EXCLUSIVE: Clemson Hoops Programs Both Starting Fresh
SENECA, SC — Only one of Clemson’s basketball programs has a new coach at the helm, but both feel like they are starting fresh heading into the 2013-14 season.
New women’s head coach Audra Smith and men’s counterpart Brad Brownell met with the media Wednesday morning at Cross Creek Plantation to preview their upcoming seasons.
The Lady Tigers opened preseason practice that afternoon, while the men’s squad had practiced for the first time Sunday.
Brownell is entering his fourth season at Clemson and returns nine lettermen from last year’s squad, but said this year’s team has an entirely different feel with the departure of senior stalwarts Devin Booker and Milton Jennings.
Without a rising senior class to replace them, the Tigers will look to five juniors — only two of whom, point guard Rod Hall and swingman K.J. McDaniels, have been significant contributors for two seasons — for leadership.
“It feels different with our guys, maybe because we’re so young and there aren’t that many guys who have been through it so much,” Brownell said. “And it’s not just me, I can tell from our players it feels different. We’re going to miss Milton and Devin … but having said that, I do feel we have some guys that have been through some things and we have kind of a youthful exuberance where they are ready and excited to play and anxious to learn new things and play together and challenge each other, and that part of it is what’s fun for me as a coach.”
The Tigers finished 13-18 a year ago and saw their season end in the first round of the ACC Tournament, but with three starters back — Hall, McDaniels and shooting guard Damarcus Harrison — along with a slew of significant contributors, there is reason for Brownell to be optimistic they can improve greatly upon that mark.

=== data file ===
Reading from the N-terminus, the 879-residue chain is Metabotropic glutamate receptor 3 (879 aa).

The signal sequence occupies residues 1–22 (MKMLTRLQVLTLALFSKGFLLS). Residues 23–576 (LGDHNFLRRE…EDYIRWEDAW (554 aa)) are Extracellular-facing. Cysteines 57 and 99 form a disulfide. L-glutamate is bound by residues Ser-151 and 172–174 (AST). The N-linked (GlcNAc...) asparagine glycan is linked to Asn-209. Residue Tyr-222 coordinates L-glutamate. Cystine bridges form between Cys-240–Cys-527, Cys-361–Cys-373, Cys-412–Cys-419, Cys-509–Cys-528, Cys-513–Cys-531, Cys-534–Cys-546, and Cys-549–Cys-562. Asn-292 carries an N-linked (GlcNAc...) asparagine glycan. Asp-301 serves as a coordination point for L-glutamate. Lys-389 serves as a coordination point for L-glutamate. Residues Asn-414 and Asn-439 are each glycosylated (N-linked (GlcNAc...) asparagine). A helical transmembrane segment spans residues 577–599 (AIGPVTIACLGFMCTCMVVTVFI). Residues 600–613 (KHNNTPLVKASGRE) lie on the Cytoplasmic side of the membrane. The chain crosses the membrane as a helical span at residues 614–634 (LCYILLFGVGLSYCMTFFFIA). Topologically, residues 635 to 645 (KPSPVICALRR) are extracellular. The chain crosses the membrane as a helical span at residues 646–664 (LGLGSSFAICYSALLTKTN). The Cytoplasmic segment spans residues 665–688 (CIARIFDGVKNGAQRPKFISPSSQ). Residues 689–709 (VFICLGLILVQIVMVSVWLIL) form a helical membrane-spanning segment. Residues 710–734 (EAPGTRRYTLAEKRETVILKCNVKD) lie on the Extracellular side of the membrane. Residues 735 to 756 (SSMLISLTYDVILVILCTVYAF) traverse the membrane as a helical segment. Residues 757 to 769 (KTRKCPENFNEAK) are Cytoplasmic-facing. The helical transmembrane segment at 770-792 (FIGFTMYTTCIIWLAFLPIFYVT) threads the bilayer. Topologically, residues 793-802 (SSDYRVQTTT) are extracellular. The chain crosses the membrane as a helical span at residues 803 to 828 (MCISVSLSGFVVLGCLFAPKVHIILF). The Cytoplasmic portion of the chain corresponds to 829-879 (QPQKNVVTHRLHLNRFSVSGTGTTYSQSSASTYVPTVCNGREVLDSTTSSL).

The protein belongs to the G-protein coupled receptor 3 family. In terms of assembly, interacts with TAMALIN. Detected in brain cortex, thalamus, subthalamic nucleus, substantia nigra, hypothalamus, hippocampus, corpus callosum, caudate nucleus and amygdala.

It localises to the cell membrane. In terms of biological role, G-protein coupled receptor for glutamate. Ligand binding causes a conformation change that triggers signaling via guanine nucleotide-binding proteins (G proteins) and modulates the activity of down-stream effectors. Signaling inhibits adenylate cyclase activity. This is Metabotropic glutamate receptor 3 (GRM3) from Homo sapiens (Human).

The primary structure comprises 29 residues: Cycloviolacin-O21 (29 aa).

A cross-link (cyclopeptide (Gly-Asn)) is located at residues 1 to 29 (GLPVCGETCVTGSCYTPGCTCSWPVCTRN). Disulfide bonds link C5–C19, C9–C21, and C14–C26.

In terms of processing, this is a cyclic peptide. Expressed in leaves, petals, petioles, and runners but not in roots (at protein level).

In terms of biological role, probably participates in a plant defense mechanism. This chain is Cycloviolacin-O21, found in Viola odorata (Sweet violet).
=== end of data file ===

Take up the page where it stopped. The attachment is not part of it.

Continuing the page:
“I think the strength of our team in my mind, in October, is depth,” Brownell said. “I think that we have 10 guys that can play. I don’t know if our one, two and three best players are better than other teams’ one, two and three best players, but I’m optimistic that our seven, eight, nine and 10 are going to be better.”
McDaniels will be looked upon to step into a starring role this season after he made drastic strides as a sophomore last season — raising his scoring average 7 points per game from his freshman year to a 10.9 average in 2012.
The high-flying junior is the Tigers’ leading returning scorer, rebounder and shot blocker.
“He’s a highlight reel,” Brownell said. “We’ve all seen how he comes in and makes these flying blocks and dunks and impacts the game and changes momentum, but he’s really worked hard. I thought he made nice improvement in his shooting last year; he’s made even more this year. And now he’s trying to become even a better ball-handler and decision-maker. I think he’s ready to make another step as a player.”
With Booker and Jennings both playing more than 29 minutes per game last season, an opportunity clearly exists for players to seize a significant chunk of playing time at their positions — center and power forward, respectively.
The Tigers have two returning big men, Landry Nnoko and Josh Smith, and 6-foot-10 freshman Sidy Djitte and 6-foot-10 JUCO Ibrahim Djambo have joined the program. Also in the mix at the power forward spot is redshirt freshman Jaron Blossomgame, who sat out all of last season after breaking his leg as a senior in high school.
“I think our post players are better than people think,” Brownell said.
Like Blossomgame, redshirt sophomore Devin Coleman is also back after sitting out last season with a torn Achilles.
With Coleman’s return, Clemson has a cadre of backcourt players with wide-ranging skill sets beyond Hall and Harrison that also includes Adonis Filer and Jordan Roper.
With that, Brownell believes his team has the pieces that it needs to be competitive against an increasingly difficult ACC schedule.